Losing your Marbles

Losing your Marbles

marblesWho hasn’t heard of, or used the expression “losing your marbles.” Metaphorically speaking, marbles seem to be equivalent to brains or at least wits. Or maybe marbles simply refer to a tenuous state of human sanity held in check by a hand drawn circle in the dirt. Knocked out of the circle, you lose. I got to thinking about this phrase which took me down a path to the game of marbles itself, which seems to have gone the way of hopscotch & jacks along with just about every other outdoor game that healthy young American children used to play before the advent video gaming and the computer vortex. I believe my generation, the baby boomers, were the last to play the “Great American Outdoor Games.” These included obscure fun rituals such as: ringolevio, capture the flag, stoop ball, jumprope and the like. After reflecting momentarily, I realized that I too had not actually been part of the “marble generation.” I missed it. Yes, we had marbles. Catseyes, those cheaply produced machine made glass orbs from Japan which flooded the American market in the 1950’s. But cateyes are to marbles, as cubic zirconium is to diamond. But what did we care? We were too busy flipping Maris & Mantle cards to think about winning a paltry marble or two.

But there was a time… yes, way back, between the two world wars, when marbles had their glory days. A time of fantastic colors, swirls and sizes! A time when marbles were the equivalent of money to the kids who collected them. They were traded, gambled and played with for countless hours. This is not to say marbles were invented during the inter-war period. No, they have a much longer & more colorful history. Written of in ancient Roman texts, perhaps even the name marble was derived from the early round balls played with by Roman children. Clay marbles have been found the the tombs of the Egyptian pyramids and that of the Aztecs. In 1559, reknowned artist, Pieter Breugel the Elder, painted “Children’s Games” which depicts the outdoor playing of marbles in a town square. Even Shakespeare tells us of players who threw polished stones into holes in the ground.

Marbles have been made of stone, marble, clay, china & glass. From the 16th century up til the mid 19th C., glass marbles were individually made one at a time. Then in 1846, Elias Greiner Vetters Sohn, a German glassblower, invented a tool called the marble scissors which enabled the manufacture to be quick enough to make the sale of glass marbles to the public an economic proposition. These marbles became increasingly popular throughout Europe and America. An enormous variety of colors were used and intricate patterns were created within the glass. The “scissors” literally cut the molten glass into shape at a rapid pace. These marbles all have the telltale “pontil” mark on opposite ends where the glass rods were cut.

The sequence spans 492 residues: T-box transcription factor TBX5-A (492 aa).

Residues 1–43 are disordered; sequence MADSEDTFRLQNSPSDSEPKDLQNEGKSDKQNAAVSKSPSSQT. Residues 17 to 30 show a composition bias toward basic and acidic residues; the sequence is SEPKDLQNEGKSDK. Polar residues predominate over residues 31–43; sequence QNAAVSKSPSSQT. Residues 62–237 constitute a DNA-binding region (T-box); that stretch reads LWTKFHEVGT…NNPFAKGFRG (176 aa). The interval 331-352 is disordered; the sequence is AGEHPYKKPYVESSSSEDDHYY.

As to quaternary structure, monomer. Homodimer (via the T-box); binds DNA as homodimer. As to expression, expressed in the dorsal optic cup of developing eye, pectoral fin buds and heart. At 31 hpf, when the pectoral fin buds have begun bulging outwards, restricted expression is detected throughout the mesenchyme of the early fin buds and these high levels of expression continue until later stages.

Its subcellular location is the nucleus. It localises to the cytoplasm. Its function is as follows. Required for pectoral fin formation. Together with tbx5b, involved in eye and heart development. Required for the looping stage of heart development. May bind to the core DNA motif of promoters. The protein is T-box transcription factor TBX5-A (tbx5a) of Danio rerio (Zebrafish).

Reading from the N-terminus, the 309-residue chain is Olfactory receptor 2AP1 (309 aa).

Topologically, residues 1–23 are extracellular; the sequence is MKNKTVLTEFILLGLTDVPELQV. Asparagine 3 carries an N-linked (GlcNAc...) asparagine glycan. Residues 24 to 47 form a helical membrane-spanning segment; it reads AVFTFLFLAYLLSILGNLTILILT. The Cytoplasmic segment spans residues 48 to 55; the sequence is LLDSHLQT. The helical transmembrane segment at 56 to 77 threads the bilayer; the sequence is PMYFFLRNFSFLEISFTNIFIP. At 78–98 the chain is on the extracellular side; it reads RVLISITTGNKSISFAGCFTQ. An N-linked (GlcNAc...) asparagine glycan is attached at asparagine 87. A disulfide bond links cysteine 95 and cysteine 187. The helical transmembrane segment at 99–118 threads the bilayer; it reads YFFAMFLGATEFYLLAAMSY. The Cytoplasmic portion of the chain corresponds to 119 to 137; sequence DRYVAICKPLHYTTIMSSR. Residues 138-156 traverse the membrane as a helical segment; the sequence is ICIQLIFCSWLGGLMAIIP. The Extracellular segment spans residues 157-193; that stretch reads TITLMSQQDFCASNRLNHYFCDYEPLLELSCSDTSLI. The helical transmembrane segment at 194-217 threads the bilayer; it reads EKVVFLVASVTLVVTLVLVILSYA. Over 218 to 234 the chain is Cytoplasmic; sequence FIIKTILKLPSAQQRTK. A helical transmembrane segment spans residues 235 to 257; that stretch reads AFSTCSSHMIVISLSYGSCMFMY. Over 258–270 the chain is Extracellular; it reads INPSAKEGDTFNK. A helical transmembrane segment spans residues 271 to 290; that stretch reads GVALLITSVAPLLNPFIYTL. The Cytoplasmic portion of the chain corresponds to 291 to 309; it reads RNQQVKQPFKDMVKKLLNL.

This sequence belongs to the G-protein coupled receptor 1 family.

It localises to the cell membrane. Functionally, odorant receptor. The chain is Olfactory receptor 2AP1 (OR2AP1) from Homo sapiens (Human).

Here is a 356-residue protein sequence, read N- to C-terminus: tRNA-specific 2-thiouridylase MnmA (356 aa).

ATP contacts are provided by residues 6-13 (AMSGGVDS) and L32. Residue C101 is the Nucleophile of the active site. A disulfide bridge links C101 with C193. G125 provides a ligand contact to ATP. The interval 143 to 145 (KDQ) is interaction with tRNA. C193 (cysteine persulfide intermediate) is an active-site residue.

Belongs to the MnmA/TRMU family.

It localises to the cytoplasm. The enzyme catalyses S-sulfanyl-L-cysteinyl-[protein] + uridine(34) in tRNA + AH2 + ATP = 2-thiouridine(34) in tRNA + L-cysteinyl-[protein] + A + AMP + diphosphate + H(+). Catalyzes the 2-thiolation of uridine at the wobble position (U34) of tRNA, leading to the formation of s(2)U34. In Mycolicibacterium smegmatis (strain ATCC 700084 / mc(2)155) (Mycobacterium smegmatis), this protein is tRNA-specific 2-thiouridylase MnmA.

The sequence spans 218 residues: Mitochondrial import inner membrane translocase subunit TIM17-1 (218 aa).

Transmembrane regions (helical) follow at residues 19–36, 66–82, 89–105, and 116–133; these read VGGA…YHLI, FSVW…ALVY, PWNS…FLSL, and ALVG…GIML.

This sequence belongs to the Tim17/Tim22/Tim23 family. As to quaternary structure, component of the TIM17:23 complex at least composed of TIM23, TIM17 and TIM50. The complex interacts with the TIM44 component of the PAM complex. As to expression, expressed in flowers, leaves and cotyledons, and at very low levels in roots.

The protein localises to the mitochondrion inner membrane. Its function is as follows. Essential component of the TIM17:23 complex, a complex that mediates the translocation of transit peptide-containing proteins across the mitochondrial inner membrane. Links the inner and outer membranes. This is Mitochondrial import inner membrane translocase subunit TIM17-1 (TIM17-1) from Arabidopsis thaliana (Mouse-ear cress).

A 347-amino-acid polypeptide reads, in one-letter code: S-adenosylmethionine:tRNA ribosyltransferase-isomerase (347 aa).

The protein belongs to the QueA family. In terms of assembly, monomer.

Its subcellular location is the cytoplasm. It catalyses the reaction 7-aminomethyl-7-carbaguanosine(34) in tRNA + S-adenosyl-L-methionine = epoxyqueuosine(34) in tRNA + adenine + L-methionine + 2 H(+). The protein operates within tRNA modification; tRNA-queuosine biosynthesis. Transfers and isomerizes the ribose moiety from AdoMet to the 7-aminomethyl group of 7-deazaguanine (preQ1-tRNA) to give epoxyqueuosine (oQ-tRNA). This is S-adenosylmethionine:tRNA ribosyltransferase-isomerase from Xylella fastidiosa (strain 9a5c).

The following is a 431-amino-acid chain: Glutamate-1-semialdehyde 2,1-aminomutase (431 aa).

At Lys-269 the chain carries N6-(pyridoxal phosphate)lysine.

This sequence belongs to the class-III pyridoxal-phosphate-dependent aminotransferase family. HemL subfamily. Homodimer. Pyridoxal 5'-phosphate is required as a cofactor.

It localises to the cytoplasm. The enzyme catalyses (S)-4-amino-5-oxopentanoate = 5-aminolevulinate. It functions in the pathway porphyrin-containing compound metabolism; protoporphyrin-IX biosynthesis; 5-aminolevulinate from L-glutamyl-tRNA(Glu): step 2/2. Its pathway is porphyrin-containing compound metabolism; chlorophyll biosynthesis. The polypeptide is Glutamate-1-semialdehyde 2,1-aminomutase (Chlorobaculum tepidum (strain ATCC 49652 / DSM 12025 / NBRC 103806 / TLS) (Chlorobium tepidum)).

It wasn’t until the 1890’s when the first machine-made marbles were manufactured in Germany that the little glass balls were completely smooth and free of the pontil. Most American children of that era were playing with the German made marbles until WWI put a stop to their importation. American kids thirst for marbles wouldn’t be quenched, so US glass companies began making them. So began the “Golden Years.” American marbles with names like Popeyes, Peltiers, Peerless Patches, Akro Agates and Corkscrews appeared. Every Five & Dime carried an array of marbles by manufacturers such as Master Marble, Vitro Agate, Alox Manufacturing, Champion Agate, Christensen Agate Company and Ravenswood Novelty Co. While many companies were losing their shirts during the Great Depression, American marble companies thrived. Things went well for the American marble industry until after WWII when the Japanese invented the ubiquitous Cateye marble, a super cheaply made mass produced marble of questionable artistic value. The Cateye put the cabash on the US marble industry, and it never recovered.

Today, marble collecting has nothing to do with shooting marbles in a dirt circle. It’s all about rarity, condition, quality and original boxes. Some of the most sought after marbles today are sulfides and lutz’s. Sulfides are a 19th c. Victorian clear marble of large size which encase a cameo style figure in its middle. These often fetch between a hundred and two hundred dollars each. A high quality, hand made, 19th c. lutz marble can bring over $200.00 The lutz, whether an onionskin or swirl is any marble containing goldstone, which is aventurine glass that glitters with an unmistakable reddish brown due to the presence of copper particles. American marbles in their original boxes seem to be another hot area of collecting. Collectors seek mint condition boxes of marbles with colorful graphics as well as smaller run productions from short lived companies. Whatever direction you decide about collecting marbles, just make sure of one thing. Keep them in a safe place… because you wouldn’t want to lose them.

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